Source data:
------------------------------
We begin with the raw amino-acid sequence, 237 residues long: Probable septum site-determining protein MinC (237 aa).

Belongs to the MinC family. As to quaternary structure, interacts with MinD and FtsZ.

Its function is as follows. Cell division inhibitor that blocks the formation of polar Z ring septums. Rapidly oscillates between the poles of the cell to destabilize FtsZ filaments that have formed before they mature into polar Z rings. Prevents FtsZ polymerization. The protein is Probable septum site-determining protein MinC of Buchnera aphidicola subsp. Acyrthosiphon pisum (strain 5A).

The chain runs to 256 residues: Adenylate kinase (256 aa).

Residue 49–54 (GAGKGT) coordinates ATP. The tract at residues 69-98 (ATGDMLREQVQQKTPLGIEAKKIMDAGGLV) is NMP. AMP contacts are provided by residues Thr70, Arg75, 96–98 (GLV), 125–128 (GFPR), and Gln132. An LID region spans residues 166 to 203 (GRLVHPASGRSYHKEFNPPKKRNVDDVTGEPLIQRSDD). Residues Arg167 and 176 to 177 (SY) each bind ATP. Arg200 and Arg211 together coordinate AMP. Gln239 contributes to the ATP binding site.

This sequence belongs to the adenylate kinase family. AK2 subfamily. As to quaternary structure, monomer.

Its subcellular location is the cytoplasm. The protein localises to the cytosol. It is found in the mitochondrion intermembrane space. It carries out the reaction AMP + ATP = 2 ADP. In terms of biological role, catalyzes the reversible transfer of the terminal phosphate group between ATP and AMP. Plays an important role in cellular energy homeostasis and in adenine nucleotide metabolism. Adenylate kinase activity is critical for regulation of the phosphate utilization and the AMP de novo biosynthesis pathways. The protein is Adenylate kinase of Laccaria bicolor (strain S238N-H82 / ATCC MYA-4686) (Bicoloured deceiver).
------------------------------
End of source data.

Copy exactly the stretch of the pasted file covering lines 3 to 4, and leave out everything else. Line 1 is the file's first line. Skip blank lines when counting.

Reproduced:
Its function is as follows. Cell division inhibitor that blocks the formation of polar Z ring septums. Rapidly oscillates between the poles of the cell to destabilize FtsZ filaments that have formed before they mature into polar Z rings. Prevents FtsZ polymerization. The protein is Probable septum site-determining protein MinC of Buchnera aphidicola subsp. Acyrthosiphon pisum (strain 5A).

The chain runs to 256 residues: Adenylate kinase (256 aa).